MAVIC Kysrium Pro Allroad Wheels Review
As part of Mavic’s 2016 global gear launch, I was invited for some serious riding in the Rockies to review the all new Ksyrium Pro Allroad Disc Wheels, Yksion Elite Allroad Tires, and kitted up in the Kysrium Pro Jersey & Bibshorts. The longest gravel ride of my life and some extreme weather set the stage…
If you’re going to stake your claim as experts in the ‘all-road’ cycling world, what better way to do it than invite 30-40 of the world’s most influential cycling journalists (and PEZ) to 120km cross country ride through the wilderness in Wyoming’s Rocky Mountains, kitted out in the the newest endurance (read: epic) riding clothing you’ve got, on board disc-braked road bikes built up with your newest all-road aluminum tubeless wheels and 28mm & 30mm wide all-road specific tubeless ready tires…?
That’s just what Mavic did as part of the global launch of their newest 2016 road gear line up.
But as much fun as meeting and riding with my journalist colleagues from around the globe promised to be, it was straight to business as we drive directly from the airport in Jackson to our first product presentation held at the breath-taking Spring Creek Ranch on a ridge above the town of Jackson (and if I told you this was a bona-fide ‘cowboy’ town I’d not be lying.)
There was a lot of gear to show and tell us about, and since we’d be riding most of it the next day, there was no time like the present to get the lowdown on the long list. There was too much to cover in one article, so let’s first look at the:
• Ksyrium Pro Allroad Disc Wheels
• Yksion Elite Allroad Tires
• Kysrium Pro Jersey & Bibshorts
There was other gear to try as well (their new lightweight Kysrium climbing wheel, Aksium Elite helmet and Kysrium pro shoes), but I’ll save that for later and focus on our Day #1 riding adventure – an epic off-road adventure, taking in some 90km of gravel roads through pristine wilderness in the shadow of the Grand Teton mountains (and bear country).
Thar’s some quality ridin’ in them thar hills, and a little rain too.
The Kysrium line was launched in 1999, and has become as much a part of the Mavic brand as the yellow neutral support cars at the Tour. It’s one of cycling’s most enduring product names, and while the past 16 years have seen it revised and improved many times, this year surely marks some of the biggest advancements in their offerings. Riding is no longer about just road or mountain, free-ride or gran fondo, or even choosing between them. Mavic has recognized a growing consumer desire to ride our bikes anywhere we want, and developed gear inspiringly referred to as “Allroad” – to carry you on the best epic rides of your life.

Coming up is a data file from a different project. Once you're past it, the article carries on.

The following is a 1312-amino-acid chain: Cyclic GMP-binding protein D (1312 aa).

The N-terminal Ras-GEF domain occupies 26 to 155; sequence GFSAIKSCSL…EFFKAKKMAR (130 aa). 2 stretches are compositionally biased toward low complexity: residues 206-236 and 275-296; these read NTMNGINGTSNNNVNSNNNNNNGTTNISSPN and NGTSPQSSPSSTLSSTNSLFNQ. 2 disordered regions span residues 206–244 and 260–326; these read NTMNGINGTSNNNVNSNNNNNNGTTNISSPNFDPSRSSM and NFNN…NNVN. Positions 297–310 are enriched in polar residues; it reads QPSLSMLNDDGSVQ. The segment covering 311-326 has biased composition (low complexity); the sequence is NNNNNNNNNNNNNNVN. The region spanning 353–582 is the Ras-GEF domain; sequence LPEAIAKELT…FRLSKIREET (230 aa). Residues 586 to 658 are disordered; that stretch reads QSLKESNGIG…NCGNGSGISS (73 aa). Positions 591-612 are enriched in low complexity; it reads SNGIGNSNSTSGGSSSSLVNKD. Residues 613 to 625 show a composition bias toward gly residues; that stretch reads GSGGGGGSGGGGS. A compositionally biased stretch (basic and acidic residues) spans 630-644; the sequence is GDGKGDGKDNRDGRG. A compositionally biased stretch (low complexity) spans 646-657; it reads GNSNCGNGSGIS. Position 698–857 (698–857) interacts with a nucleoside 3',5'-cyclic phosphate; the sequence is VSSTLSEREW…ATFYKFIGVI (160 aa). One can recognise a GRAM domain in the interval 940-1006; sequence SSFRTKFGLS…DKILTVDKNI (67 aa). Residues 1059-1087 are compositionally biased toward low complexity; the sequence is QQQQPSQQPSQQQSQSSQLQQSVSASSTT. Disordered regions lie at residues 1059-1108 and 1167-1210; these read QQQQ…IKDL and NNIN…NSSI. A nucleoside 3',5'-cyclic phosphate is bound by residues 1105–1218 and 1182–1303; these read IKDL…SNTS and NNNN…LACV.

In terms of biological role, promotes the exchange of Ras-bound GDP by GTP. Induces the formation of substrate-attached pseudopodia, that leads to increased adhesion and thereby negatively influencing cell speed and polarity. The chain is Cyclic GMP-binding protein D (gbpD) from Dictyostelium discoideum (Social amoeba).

How’s this for an epic: 120km, including the first 90km on dirt and gravel roads, in the pristine wilderness of Idaho & Wyoming.
Adding some spice to this already savoury stew of riding was the presence of Mavic’s sponsored riders including Tim Johnson (former PEZ interviewee, current race commentator and general cycling bon-vivant), and Mike Cotty (the man behind the most beautiful filmed climbs I’ve seen see thecolcollective.com) and a guy who love nothing more than settling in for a 7 – 8 hour ride over some of the biggest cols in the sport.
You know it’s gonna be a good day when you see a row of Cannondale Synapse “crush meets plush” endurance bikes, and one of em has your name on it.
Ksyrium Pro Allroad Disc Wheels + Yksion Elite Allroad Tires – US$1,249.90 for wheels & tires
Our first day of riding was on the all new Ksyrium Pro Allroad disc wheels, rubbered with Mavic’s just as new Yksion Elite Allroad tires. This combo might be the most robust road wheel Mavic has ever made, intended to go where no road wheel hath gone before, or at least a lot of places you probably wanted to go. And you gotta admit, the idea of no longer being limited to paved surfaces is pretty appealing.
The rims are wider – the internal width alone is 19mm – (I still have a set of wheels that are about this width on the OUTSIDE.) making enough room to run a 30mm wide tubeless ready tire, or tire and tube combo. In case you haven’t seen, heard or read about the latest trend in wheel design… it’s wider rim widths. The wider rim bed opens up the tire bead (instead of pinching it closed like narrow rim beds do) and allows better contact between the tire bead and rim hook (what you need for tubeless skins), and more air volume in the tire, and (wait for it…) even wider tires – like the 28mm and 30mm Yksions. The larger air volume (which noticeably adds no noticeable weight) adds comfort, better cornering, control, and drive-end grip, and lower rolling resistance, and is less prone to pinch flats than narrower tires.
The wheels use aluminum rims, built with aluminum Zicral spokes which lace into the outer rim wall, leaving the inner rim wall untouched (and undrilled for spoke holes) which is a good thing when you want to seal a rim for tubeless tires.